Amid the specter of increasingly aggressive nationalistically motivated hate crimes against Arabs by radical Israelis, hundreds of Arab and Jewish protesters converged in Jerusalem Sunday night to condemn the phenomenon and to demand greater government action.
Holding signs in Arabic and Hebrew beseeching police enforcement against ‘price-tag’ attacks, a cross-section of Israeli society – including several left-wing MKs and community activists – attended the demonstration adjacent to the Prime Minister’s Residence.
Ibtisam Mahameed, a middle- aged mother from the Arab village of Fureidis near Zichron Ya’acov, said her community and numerous other nearby Arab villages have been repeatedly defaced with graffiti and other forms of vandalism over the last six months.
“I want to be able to go to my mosque to pray, and I love Jews, I love Israelis, but [Prime Minister Binyamin] Netanyahu is not responding to what is happening in my village,” she said. “This is not good for me or my family, because we want to live in peace, but it keeps happening.”
Property damage and anti-Arab graffiti have been reported in Jaljulya, Umm el-Fahm, Akbara, Kafr Kasim, Baka al-Gharbiya and Yokne’am.
Muhammad Halil, a 16-year-old from Fureidis who attended the protest, described the powerful fear the attacks have engendered within his peaceful community.
“They make me afraid to live in a country with terror,” he said. “Netanyahu must come up with a solution and stop this.”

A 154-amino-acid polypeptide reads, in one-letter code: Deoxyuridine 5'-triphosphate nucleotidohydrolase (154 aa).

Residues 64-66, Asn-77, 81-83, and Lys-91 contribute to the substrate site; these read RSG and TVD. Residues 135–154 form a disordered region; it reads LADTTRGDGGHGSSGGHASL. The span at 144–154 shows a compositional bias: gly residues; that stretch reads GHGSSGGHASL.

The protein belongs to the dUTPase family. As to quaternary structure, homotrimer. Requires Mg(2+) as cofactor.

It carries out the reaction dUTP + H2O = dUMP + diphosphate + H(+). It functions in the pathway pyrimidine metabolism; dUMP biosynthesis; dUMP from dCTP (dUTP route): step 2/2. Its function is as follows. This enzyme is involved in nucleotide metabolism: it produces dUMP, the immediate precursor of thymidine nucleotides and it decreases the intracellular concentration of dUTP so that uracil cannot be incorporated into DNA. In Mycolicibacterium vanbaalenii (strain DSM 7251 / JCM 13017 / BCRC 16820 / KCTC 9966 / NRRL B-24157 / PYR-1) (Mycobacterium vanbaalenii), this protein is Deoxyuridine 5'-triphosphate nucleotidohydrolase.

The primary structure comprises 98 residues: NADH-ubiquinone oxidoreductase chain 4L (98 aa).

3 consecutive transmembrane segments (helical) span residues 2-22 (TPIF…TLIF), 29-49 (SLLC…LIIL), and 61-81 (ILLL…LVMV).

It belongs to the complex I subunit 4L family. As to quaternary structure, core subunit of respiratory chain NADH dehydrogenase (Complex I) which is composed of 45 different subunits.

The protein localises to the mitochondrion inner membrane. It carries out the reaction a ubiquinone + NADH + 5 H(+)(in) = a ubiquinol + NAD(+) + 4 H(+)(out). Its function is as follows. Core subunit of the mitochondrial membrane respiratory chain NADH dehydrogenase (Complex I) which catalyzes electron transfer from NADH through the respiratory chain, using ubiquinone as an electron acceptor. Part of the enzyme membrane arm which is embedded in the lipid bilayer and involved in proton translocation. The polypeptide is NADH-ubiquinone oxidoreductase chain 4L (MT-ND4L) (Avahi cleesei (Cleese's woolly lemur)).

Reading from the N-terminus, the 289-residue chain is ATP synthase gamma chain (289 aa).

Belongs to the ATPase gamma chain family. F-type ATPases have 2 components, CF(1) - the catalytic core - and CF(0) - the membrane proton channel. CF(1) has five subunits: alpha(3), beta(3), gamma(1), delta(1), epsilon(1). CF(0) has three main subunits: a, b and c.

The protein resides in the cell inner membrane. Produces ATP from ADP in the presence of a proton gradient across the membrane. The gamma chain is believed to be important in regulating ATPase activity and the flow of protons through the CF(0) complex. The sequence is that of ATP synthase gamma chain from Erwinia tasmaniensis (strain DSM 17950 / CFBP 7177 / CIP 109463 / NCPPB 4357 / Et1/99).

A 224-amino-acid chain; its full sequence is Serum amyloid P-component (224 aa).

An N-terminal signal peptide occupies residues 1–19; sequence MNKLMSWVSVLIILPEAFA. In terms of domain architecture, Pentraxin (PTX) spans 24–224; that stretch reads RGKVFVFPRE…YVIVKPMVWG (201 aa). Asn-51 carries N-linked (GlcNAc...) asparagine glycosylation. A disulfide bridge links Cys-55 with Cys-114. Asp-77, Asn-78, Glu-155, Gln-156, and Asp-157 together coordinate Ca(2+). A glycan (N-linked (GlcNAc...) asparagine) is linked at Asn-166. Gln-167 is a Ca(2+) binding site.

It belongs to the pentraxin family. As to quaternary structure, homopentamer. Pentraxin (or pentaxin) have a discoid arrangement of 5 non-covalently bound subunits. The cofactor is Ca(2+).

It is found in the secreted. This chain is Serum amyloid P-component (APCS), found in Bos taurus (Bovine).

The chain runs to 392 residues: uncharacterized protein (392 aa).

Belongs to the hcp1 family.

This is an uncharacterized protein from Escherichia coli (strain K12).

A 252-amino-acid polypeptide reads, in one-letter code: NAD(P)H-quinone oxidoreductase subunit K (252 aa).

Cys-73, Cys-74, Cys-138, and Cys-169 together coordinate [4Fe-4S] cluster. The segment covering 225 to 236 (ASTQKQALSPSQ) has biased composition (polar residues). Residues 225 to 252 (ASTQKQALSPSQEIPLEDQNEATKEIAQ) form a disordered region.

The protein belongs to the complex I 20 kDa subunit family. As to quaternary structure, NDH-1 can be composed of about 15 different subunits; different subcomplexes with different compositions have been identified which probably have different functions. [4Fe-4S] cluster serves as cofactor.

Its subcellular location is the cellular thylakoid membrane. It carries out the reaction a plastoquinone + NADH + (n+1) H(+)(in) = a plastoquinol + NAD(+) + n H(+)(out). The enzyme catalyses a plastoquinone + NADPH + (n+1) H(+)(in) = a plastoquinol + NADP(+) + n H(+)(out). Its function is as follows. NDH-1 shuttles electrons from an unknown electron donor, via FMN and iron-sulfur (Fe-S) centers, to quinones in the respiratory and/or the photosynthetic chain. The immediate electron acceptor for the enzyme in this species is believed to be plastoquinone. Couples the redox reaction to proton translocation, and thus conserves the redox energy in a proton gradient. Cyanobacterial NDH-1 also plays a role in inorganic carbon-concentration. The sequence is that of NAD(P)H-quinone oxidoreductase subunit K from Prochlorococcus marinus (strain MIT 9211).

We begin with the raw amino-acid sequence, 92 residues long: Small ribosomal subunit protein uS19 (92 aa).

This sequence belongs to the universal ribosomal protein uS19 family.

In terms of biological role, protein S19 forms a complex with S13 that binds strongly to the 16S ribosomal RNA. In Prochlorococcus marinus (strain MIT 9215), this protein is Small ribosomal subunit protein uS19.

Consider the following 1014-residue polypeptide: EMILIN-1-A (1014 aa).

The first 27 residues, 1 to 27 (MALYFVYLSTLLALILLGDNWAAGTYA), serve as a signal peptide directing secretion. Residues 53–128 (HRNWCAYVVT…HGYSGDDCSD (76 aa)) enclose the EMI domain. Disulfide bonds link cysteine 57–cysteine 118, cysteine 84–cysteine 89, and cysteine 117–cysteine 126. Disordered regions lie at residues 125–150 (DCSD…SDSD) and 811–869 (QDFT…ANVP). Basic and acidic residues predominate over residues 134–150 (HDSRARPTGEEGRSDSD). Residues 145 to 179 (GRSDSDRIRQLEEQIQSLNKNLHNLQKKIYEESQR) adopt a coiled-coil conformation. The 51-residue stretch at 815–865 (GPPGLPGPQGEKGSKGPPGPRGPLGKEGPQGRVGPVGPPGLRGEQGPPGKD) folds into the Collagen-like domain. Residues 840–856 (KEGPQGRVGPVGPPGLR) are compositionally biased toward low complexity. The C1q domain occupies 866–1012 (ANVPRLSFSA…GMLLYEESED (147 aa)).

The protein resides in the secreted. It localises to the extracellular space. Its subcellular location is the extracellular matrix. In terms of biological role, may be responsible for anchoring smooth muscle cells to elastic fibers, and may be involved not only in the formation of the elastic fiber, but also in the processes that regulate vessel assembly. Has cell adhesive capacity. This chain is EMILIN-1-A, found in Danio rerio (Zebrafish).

Their sentiments were shared by a number of sympathetic Israeli supporters who said they were outraged that the attacks continue without arrests.
While conceding that the crimes have been propagated by a small fraction of radical Jews, Rabbi Arik Ascherman, president of Rabbis for Human Rights, said the government must nonetheless react with a heavy hand.
“So often throughout history terrible things happened when good people were silent,” he said. “It’s good that there is only a small number of people doing this and that our national leadership has condemned it, but what is happening is a desecration to God’s name and antithetical to everything the Torah stands for.”
Ascherman continued, saying that “we must say ‘talking is not enough – we demand results.’” Vered Goldfarb of Jerusalem echoed Ascherman’s sentiments, adding that a lack of outrage among Israelis will result in a “boomerang effect.”
“I think when people are silent we encourage negative behavior, and it’s going to boomerang against all of us,” she said. “In the first chapter of Isaiah he brings a prophecy that our external religious behavior is worthless unless we bring justice to our society. I think that’s relevant today.”
Moreover, Goldfarb cautioned that if the problem is not effectively addressed, it will continue to spiral out of control.
“This is more than vandalism,” she said. “This is dangerous because it has no limits.”
Eli Cohen, a student from Seminar Hakibbutzim, the nation’s largest college of education, said he and several of his classmates felt compelled to travel from Tel Aviv to attend the protest to condemn the ongoing harassment.
“We came here to show our support against acts of terror and to ask the government of Israel to enforce the law against these terrorists,” he said. “As educators we feel it is our moral duty.”
Meanwhile, Oded Hon Honigwachs, a child of Holocaust survivors, drew parallels to the hate crimes with Nazi Germany.
“I see a link between what Germans did to Jews and what religious Israelis are doing to Arabs,” he said. “This is just the beginning, and if we don’t stop it, it will get worse and worse.”
In response to the spate of “pricetag” attacks in the North, Netanyahu held a meeting with Arab, Beduin, Druse and Circassian Likud Party activists on April 30, during which he condemned the vandalism as “outrageous.”
“We will catch those responsible,” Netanyahu said. “This is a central goal for us because [the acts] go against our nature and our values.”